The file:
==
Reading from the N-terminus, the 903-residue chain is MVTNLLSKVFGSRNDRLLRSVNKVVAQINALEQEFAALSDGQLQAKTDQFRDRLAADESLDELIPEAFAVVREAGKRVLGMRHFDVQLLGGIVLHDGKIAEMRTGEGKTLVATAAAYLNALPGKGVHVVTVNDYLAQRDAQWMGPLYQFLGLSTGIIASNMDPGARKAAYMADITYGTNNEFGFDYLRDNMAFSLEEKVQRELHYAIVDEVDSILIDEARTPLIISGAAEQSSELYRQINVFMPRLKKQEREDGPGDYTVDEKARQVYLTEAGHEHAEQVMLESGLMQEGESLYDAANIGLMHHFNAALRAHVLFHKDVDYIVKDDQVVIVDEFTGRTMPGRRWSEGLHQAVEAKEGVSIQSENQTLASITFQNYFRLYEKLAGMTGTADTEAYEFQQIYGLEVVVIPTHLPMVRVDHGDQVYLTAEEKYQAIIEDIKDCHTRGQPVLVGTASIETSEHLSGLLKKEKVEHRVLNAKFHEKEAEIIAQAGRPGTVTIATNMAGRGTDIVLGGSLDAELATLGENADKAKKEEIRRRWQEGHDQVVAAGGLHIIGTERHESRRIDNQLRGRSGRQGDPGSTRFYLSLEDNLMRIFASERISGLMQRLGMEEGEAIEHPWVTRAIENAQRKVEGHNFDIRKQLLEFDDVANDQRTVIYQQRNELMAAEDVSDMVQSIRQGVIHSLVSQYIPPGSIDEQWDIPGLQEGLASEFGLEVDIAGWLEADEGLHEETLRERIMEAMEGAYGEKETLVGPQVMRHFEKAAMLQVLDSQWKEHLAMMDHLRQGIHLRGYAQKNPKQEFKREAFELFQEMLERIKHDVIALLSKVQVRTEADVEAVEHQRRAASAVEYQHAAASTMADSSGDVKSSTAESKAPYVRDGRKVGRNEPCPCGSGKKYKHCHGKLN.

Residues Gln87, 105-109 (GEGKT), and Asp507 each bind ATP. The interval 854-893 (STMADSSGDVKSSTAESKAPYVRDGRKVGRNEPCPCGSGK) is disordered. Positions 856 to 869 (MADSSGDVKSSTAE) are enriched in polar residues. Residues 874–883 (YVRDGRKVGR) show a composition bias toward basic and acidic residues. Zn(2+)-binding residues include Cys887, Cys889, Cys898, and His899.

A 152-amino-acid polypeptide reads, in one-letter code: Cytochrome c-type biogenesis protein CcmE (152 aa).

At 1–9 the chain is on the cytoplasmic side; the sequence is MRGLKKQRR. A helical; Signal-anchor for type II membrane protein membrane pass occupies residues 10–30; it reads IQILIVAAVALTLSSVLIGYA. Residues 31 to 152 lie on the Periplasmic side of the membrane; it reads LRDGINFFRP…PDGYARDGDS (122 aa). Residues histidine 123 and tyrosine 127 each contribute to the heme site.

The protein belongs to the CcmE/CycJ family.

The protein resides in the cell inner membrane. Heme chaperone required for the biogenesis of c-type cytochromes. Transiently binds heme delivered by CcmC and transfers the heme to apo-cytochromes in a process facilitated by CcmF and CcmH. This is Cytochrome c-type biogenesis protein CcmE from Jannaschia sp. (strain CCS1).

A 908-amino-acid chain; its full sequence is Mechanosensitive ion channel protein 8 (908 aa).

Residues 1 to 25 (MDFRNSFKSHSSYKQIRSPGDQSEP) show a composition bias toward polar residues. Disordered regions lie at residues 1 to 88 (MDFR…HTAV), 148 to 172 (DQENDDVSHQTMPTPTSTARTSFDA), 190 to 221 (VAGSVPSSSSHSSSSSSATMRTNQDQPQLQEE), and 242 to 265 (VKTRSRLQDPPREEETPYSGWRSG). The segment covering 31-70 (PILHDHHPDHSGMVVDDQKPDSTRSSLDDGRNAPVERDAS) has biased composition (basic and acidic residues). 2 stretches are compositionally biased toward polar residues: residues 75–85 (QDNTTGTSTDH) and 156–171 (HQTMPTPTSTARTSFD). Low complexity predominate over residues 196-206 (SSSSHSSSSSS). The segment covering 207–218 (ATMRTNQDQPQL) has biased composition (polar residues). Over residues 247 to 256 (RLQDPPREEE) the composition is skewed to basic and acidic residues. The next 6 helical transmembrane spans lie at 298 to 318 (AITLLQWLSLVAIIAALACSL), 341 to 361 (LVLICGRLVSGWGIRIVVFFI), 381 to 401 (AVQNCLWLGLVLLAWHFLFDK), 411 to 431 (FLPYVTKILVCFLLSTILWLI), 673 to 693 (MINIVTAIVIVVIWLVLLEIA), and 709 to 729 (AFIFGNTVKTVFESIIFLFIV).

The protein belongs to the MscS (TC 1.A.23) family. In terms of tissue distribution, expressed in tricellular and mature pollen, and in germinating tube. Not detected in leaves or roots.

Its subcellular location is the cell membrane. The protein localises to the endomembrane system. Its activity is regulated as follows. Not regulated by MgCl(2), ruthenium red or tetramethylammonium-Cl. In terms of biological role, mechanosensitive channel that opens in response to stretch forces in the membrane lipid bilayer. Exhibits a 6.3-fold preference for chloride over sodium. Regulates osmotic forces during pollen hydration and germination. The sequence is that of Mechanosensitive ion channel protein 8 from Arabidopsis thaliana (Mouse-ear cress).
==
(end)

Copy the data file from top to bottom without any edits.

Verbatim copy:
Reading from the N-terminus, the 903-residue chain is MVTNLLSKVFGSRNDRLLRSVNKVVAQINALEQEFAALSDGQLQAKTDQFRDRLAADESLDELIPEAFAVVREAGKRVLGMRHFDVQLLGGIVLHDGKIAEMRTGEGKTLVATAAAYLNALPGKGVHVVTVNDYLAQRDAQWMGPLYQFLGLSTGIIASNMDPGARKAAYMADITYGTNNEFGFDYLRDNMAFSLEEKVQRELHYAIVDEVDSILIDEARTPLIISGAAEQSSELYRQINVFMPRLKKQEREDGPGDYTVDEKARQVYLTEAGHEHAEQVMLESGLMQEGESLYDAANIGLMHHFNAALRAHVLFHKDVDYIVKDDQVVIVDEFTGRTMPGRRWSEGLHQAVEAKEGVSIQSENQTLASITFQNYFRLYEKLAGMTGTADTEAYEFQQIYGLEVVVIPTHLPMVRVDHGDQVYLTAEEKYQAIIEDIKDCHTRGQPVLVGTASIETSEHLSGLLKKEKVEHRVLNAKFHEKEAEIIAQAGRPGTVTIATNMAGRGTDIVLGGSLDAELATLGENADKAKKEEIRRRWQEGHDQVVAAGGLHIIGTERHESRRIDNQLRGRSGRQGDPGSTRFYLSLEDNLMRIFASERISGLMQRLGMEEGEAIEHPWVTRAIENAQRKVEGHNFDIRKQLLEFDDVANDQRTVIYQQRNELMAAEDVSDMVQSIRQGVIHSLVSQYIPPGSIDEQWDIPGLQEGLASEFGLEVDIAGWLEADEGLHEETLRERIMEAMEGAYGEKETLVGPQVMRHFEKAAMLQVLDSQWKEHLAMMDHLRQGIHLRGYAQKNPKQEFKREAFELFQEMLERIKHDVIALLSKVQVRTEADVEAVEHQRRAASAVEYQHAAASTMADSSGDVKSSTAESKAPYVRDGRKVGRNEPCPCGSGKKYKHCHGKLN.

Residues Gln87, 105-109 (GEGKT), and Asp507 each bind ATP. The interval 854-893 (STMADSSGDVKSSTAESKAPYVRDGRKVGRNEPCPCGSGK) is disordered. Positions 856 to 869 (MADSSGDVKSSTAE) are enriched in polar residues. Residues 874–883 (YVRDGRKVGR) show a composition bias toward basic and acidic residues. Zn(2+)-binding residues include Cys887, Cys889, Cys898, and His899.

A 152-amino-acid polypeptide reads, in one-letter code: Cytochrome c-type biogenesis protein CcmE (152 aa).

At 1–9 the chain is on the cytoplasmic side; the sequence is MRGLKKQRR. A helical; Signal-anchor for type II membrane protein membrane pass occupies residues 10–30; it reads IQILIVAAVALTLSSVLIGYA. Residues 31 to 152 lie on the Periplasmic side of the membrane; it reads LRDGINFFRP…PDGYARDGDS (122 aa). Residues histidine 123 and tyrosine 127 each contribute to the heme site.

The protein belongs to the CcmE/CycJ family.

The protein resides in the cell inner membrane. Heme chaperone required for the biogenesis of c-type cytochromes. Transiently binds heme delivered by CcmC and transfers the heme to apo-cytochromes in a process facilitated by CcmF and CcmH. This is Cytochrome c-type biogenesis protein CcmE from Jannaschia sp. (strain CCS1).

A 908-amino-acid chain; its full sequence is Mechanosensitive ion channel protein 8 (908 aa).

Residues 1 to 25 (MDFRNSFKSHSSYKQIRSPGDQSEP) show a composition bias toward polar residues. Disordered regions lie at residues 1 to 88 (MDFR…HTAV), 148 to 172 (DQENDDVSHQTMPTPTSTARTSFDA), 190 to 221 (VAGSVPSSSSHSSSSSSATMRTNQDQPQLQEE), and 242 to 265 (VKTRSRLQDPPREEETPYSGWRSG). The segment covering 31-70 (PILHDHHPDHSGMVVDDQKPDSTRSSLDDGRNAPVERDAS) has biased composition (basic and acidic residues). 2 stretches are compositionally biased toward polar residues: residues 75–85 (QDNTTGTSTDH) and 156–171 (HQTMPTPTSTARTSFD). Low complexity predominate over residues 196-206 (SSSSHSSSSSS). The segment covering 207–218 (ATMRTNQDQPQL) has biased composition (polar residues). Over residues 247 to 256 (RLQDPPREEE) the composition is skewed to basic and acidic residues. The next 6 helical transmembrane spans lie at 298 to 318 (AITLLQWLSLVAIIAALACSL), 341 to 361 (LVLICGRLVSGWGIRIVVFFI), 381 to 401 (AVQNCLWLGLVLLAWHFLFDK), 411 to 431 (FLPYVTKILVCFLLSTILWLI), 673 to 693 (MINIVTAIVIVVIWLVLLEIA), and 709 to 729 (AFIFGNTVKTVFESIIFLFIV).

The protein belongs to the MscS (TC 1.A.23) family. In terms of tissue distribution, expressed in tricellular and mature pollen, and in germinating tube. Not detected in leaves or roots.

Its subcellular location is the cell membrane. The protein localises to the endomembrane system. Its activity is regulated as follows. Not regulated by MgCl(2), ruthenium red or tetramethylammonium-Cl. In terms of biological role, mechanosensitive channel that opens in response to stretch forces in the membrane lipid bilayer. Exhibits a 6.3-fold preference for chloride over sodium. Regulates osmotic forces during pollen hydration and germination. The sequence is that of Mechanosensitive ion channel protein 8 from Arabidopsis thaliana (Mouse-ear cress).